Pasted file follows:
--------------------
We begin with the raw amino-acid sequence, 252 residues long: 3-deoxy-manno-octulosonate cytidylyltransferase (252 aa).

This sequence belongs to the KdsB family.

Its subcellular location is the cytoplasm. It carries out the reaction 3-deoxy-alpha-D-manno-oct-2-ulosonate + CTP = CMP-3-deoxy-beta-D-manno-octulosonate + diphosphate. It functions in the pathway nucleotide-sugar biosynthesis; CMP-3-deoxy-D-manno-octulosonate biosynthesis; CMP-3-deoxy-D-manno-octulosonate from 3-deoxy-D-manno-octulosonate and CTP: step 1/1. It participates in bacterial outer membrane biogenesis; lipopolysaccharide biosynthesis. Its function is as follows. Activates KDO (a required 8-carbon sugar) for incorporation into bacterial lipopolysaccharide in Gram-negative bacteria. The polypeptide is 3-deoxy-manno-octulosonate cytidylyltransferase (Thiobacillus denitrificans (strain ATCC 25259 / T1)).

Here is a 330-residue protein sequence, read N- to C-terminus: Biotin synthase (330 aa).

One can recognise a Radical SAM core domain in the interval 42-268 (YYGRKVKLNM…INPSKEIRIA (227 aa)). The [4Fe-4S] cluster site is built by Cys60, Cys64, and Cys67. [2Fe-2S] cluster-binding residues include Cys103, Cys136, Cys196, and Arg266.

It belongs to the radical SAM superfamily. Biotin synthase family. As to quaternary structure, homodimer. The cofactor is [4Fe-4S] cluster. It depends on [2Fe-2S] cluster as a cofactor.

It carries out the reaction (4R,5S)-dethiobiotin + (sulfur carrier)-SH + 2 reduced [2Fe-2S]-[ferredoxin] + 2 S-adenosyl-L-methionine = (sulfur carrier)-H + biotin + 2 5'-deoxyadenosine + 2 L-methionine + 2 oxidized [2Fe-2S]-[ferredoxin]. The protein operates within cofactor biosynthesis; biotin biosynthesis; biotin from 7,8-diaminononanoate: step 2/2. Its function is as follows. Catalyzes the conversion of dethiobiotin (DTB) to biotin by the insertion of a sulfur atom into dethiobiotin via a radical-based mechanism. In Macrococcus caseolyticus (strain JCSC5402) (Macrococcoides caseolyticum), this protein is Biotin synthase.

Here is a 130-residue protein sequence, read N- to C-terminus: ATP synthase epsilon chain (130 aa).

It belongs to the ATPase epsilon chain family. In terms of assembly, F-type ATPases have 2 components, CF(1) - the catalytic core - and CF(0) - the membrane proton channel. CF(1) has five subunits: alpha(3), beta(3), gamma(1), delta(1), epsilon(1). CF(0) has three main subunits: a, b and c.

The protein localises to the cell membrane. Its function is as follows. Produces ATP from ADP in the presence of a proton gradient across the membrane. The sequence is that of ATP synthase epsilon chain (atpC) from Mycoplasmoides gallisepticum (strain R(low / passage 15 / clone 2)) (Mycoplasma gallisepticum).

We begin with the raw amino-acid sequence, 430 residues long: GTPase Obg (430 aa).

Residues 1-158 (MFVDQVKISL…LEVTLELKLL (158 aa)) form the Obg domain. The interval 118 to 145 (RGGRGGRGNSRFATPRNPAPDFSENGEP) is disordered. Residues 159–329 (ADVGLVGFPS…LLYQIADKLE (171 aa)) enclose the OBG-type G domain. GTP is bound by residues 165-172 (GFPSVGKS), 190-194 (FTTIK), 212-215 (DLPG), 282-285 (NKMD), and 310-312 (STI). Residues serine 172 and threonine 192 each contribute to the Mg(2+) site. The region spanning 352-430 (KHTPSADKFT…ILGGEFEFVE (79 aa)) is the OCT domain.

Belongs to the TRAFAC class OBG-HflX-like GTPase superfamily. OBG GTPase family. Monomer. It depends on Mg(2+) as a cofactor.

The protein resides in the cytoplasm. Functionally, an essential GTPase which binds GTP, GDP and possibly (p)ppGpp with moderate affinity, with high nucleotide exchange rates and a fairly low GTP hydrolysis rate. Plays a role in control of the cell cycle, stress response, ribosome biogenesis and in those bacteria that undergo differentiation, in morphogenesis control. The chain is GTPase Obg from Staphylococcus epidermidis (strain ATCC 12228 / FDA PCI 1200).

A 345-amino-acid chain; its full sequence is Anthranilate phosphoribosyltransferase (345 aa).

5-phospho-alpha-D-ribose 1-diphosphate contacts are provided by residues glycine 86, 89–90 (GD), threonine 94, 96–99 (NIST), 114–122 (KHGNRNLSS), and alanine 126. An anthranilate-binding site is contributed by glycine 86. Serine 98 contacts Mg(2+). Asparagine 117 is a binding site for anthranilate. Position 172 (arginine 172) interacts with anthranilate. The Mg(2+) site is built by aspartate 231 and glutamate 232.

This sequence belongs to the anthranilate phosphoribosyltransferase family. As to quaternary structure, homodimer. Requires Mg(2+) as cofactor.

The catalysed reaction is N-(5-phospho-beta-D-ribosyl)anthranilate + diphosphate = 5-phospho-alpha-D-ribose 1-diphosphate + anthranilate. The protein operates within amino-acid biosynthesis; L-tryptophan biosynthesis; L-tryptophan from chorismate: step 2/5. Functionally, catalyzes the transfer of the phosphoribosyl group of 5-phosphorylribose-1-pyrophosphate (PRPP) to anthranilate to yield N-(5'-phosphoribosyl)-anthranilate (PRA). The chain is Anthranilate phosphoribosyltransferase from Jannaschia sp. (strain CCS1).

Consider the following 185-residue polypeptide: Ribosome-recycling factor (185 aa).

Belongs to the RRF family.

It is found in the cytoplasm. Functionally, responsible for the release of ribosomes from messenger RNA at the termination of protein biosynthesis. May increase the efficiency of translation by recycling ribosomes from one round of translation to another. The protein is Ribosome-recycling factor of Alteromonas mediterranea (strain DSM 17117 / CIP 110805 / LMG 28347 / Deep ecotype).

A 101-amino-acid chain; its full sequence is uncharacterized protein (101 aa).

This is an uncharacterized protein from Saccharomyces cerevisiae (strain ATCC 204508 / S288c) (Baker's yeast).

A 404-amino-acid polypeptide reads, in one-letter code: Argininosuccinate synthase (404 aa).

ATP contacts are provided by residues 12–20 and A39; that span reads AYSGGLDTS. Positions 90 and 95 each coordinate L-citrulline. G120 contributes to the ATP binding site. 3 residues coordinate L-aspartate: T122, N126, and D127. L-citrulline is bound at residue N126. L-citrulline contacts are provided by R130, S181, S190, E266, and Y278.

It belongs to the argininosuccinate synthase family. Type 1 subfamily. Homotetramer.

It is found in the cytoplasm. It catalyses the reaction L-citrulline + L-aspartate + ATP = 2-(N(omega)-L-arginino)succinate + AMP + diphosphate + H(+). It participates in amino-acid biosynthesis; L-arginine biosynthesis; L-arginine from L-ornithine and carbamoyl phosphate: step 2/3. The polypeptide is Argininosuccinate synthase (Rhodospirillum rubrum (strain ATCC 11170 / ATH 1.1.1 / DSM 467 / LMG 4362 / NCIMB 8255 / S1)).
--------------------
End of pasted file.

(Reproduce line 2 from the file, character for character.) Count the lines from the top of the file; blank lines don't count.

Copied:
This sequence belongs to the KdsB family.